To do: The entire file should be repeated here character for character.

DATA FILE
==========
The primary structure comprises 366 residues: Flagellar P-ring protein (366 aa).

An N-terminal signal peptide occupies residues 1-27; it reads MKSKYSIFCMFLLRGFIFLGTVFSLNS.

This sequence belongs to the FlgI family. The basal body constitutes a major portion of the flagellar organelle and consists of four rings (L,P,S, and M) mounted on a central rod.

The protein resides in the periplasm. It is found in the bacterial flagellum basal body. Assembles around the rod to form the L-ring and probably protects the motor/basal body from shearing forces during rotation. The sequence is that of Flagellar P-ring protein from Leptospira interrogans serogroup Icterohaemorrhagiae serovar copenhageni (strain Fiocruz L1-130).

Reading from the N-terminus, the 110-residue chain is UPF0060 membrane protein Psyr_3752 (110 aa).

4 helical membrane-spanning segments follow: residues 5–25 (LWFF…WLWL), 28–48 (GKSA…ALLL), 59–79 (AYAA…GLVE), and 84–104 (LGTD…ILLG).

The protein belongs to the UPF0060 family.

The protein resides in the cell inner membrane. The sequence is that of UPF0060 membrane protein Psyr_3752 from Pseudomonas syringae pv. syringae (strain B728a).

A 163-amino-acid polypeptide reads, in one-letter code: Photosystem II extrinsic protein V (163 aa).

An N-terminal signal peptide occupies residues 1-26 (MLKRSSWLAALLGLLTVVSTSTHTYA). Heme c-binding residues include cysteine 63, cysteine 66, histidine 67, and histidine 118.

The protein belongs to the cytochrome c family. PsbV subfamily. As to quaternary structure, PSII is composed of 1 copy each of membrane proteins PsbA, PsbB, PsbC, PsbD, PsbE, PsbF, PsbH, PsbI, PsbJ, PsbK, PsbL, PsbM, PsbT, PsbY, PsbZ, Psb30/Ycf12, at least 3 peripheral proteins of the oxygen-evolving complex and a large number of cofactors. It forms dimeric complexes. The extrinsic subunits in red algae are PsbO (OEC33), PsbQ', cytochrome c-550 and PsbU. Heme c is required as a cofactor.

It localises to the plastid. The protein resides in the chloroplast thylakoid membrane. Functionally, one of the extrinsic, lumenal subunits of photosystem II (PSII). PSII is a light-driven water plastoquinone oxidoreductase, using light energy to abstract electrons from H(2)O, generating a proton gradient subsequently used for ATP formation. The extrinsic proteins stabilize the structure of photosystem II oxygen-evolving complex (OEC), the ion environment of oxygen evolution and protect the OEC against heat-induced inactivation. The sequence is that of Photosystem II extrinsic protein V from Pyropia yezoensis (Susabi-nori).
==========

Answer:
The primary structure comprises 366 residues: Flagellar P-ring protein (366 aa).

An N-terminal signal peptide occupies residues 1-27; it reads MKSKYSIFCMFLLRGFIFLGTVFSLNS.

This sequence belongs to the FlgI family. The basal body constitutes a major portion of the flagellar organelle and consists of four rings (L,P,S, and M) mounted on a central rod.

The protein resides in the periplasm. It is found in the bacterial flagellum basal body. Assembles around the rod to form the L-ring and probably protects the motor/basal body from shearing forces during rotation. The sequence is that of Flagellar P-ring protein from Leptospira interrogans serogroup Icterohaemorrhagiae serovar copenhageni (strain Fiocruz L1-130).

Reading from the N-terminus, the 110-residue chain is UPF0060 membrane protein Psyr_3752 (110 aa).

4 helical membrane-spanning segments follow: residues 5–25 (LWFF…WLWL), 28–48 (GKSA…ALLL), 59–79 (AYAA…GLVE), and 84–104 (LGTD…ILLG).

The protein belongs to the UPF0060 family.

The protein resides in the cell inner membrane. The sequence is that of UPF0060 membrane protein Psyr_3752 from Pseudomonas syringae pv. syringae (strain B728a).

A 163-amino-acid polypeptide reads, in one-letter code: Photosystem II extrinsic protein V (163 aa).

An N-terminal signal peptide occupies residues 1-26 (MLKRSSWLAALLGLLTVVSTSTHTYA). Heme c-binding residues include cysteine 63, cysteine 66, histidine 67, and histidine 118.

The protein belongs to the cytochrome c family. PsbV subfamily. As to quaternary structure, PSII is composed of 1 copy each of membrane proteins PsbA, PsbB, PsbC, PsbD, PsbE, PsbF, PsbH, PsbI, PsbJ, PsbK, PsbL, PsbM, PsbT, PsbY, PsbZ, Psb30/Ycf12, at least 3 peripheral proteins of the oxygen-evolving complex and a large number of cofactors. It forms dimeric complexes. The extrinsic subunits in red algae are PsbO (OEC33), PsbQ', cytochrome c-550 and PsbU. Heme c is required as a cofactor.

It localises to the plastid. The protein resides in the chloroplast thylakoid membrane. Functionally, one of the extrinsic, lumenal subunits of photosystem II (PSII). PSII is a light-driven water plastoquinone oxidoreductase, using light energy to abstract electrons from H(2)O, generating a proton gradient subsequently used for ATP formation. The extrinsic proteins stabilize the structure of photosystem II oxygen-evolving complex (OEC), the ion environment of oxygen evolution and protect the OEC against heat-induced inactivation. The sequence is that of Photosystem II extrinsic protein V from Pyropia yezoensis (Susabi-nori).